Posted on April 17, 2020 - 4:55pm
Arts + Letters
Samantha Grant, a lecturer at the UC Berkeley School of Journalism and documentary filmmaker, knows how difficult it can be to fill the many hours of day during lockdown. So, she recommended some of her favorite documentaries, new and old, to help pass the time (most of which are kid friendly).
Posted on April 9, 2020 - 3:50pm
Music uplifts the spirit, so we asked soul singer Kim Nalley what to listen to (and watch) while sheltering in place. A die-hard multi-tasker, the Berkeley Ph.D. candidate took a break from cooking, writing, and keeping up with her two kids’ education (she says “Disney+ streaming has been a life saver”) to tell us what she’s into.
Posted on April 9, 2020 - 2:02pm
Trapped at home doing laundry without anything to stimulate your quarantine brain? Anna Sussman is here to help. Sussman, a lecturer at the UC Berkeley School of Journalism and a senior producer and managing editor of WNYC’s podcast Snap Judgment, shares her top podcasts to get you through the week.
Posted on April 3, 2020 - 11:29am
Over the phone, Olantis Livingston’s gravelly voice is tinged with fear. In addition to a viral pandemic, the 46-year-old must confront a sudden loss of income. Livingston has sold Street Spirit, a Berkeley newspaper covering local homelessness issues, for 16 years.
Posted on April 2, 2020 - 12:44pm
Our editors have curated a list of the arts to indulge in this spring season. Here are their top picks of forthcoming dance, films, novels, and more to check out now through May.
In 2012, William Drummond had begun to lose faith in journalism. A changing media landscape in the age of the Internet had led to what he saw as an abandonment of the fundamentals. So when the Berkeley journalism professor was invited to teach a class at the San Quentin State Prison and become an advisor at the San Quentin News, the renowned paper published by inmates, he saw an opportunity to do something meaningful and decided to put his students to work at the paper as well.
Strolling down the magnificently-tiled corridor of the Berkeley City Club you may spot a sign posted in front of a pair of heavy, wooden doors admonishing you to not disturb the theater rehearsal on the other side. Perhaps you’ll spot an actor on their way in, or hear their muffled lines as you pass.
Posted on March 12, 2020 - 4:13pm
With covers featuring buxom women in tight, revealing clothes, Aya de León’s Justice Hustlers series may seem like beach reads. But, if so, they’re beach reads with a serious agenda: social justice, trafficking, and radical wealth distribution.
Posted on January 23, 2020 - 11:06am
In a New York Times essay titled “When Science Fiction Comes True,” author and Berkeley English professor Namwali Serpell describes stories as “one of our oldest technologies.”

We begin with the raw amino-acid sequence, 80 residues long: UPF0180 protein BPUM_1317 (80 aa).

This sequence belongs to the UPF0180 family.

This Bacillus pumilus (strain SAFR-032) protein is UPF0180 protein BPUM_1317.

Posted on December 12, 2019 - 5:05pm
It was about time! We’d finally figured it out! What would this grand experiment emit? Every newborn had been subjected to the question: What happens if we cut out this sequence or that one? We’d been doing these CRISPR tests for years, so as to evolve using those Clustered Regularly Interspaced Short Palindromic Repeats. Know thyself! Now, modify. Was it a mercy? Or a sport?
Blue is an elusive color. Crush the feathers of a blue jay or the wings of a Morpho butterfly and you’ll see gray dust; our perception of their electric blue hue depends on microscopic structural features that bend the light just so. The blue sky is merely a mirage of refracting light, as are blue eyes. Truly blue pigments are exceedingly rare in the natural world, which is perhaps part of their allure—blue is our favorite color, according to an international, cross-cultural survey.
Here’s a scene worth picturing on Veterans Day: It’s 1951. McCarthyism has reached a fever pitch, and the House Un-American Activities Committee (HUAC), already keeping watch on Orson Welles, has trained its sights on one of Welles’ close friends.
His name is Robert Meltzer—a UC Berkeley graduate-turned-Hollywood-screenwriter who, through biting send-ups of the status quo, has made his leftist leanings clear.
Posted on November 20, 2019 - 2:06pm
I didn’t need a typewriter. I’ve never had an editor request hard copy. These days a typewriter is just a decorative toy and using one an affectation, like Civil War reenactment or home-curing bacon. But when I found a 1940s era manual Remington Rand on Oxford Street in one of those free piles that spring up curbside at the end of the academic year, I couldn’t just leave it there.
Posted on November 8, 2019 - 11:59am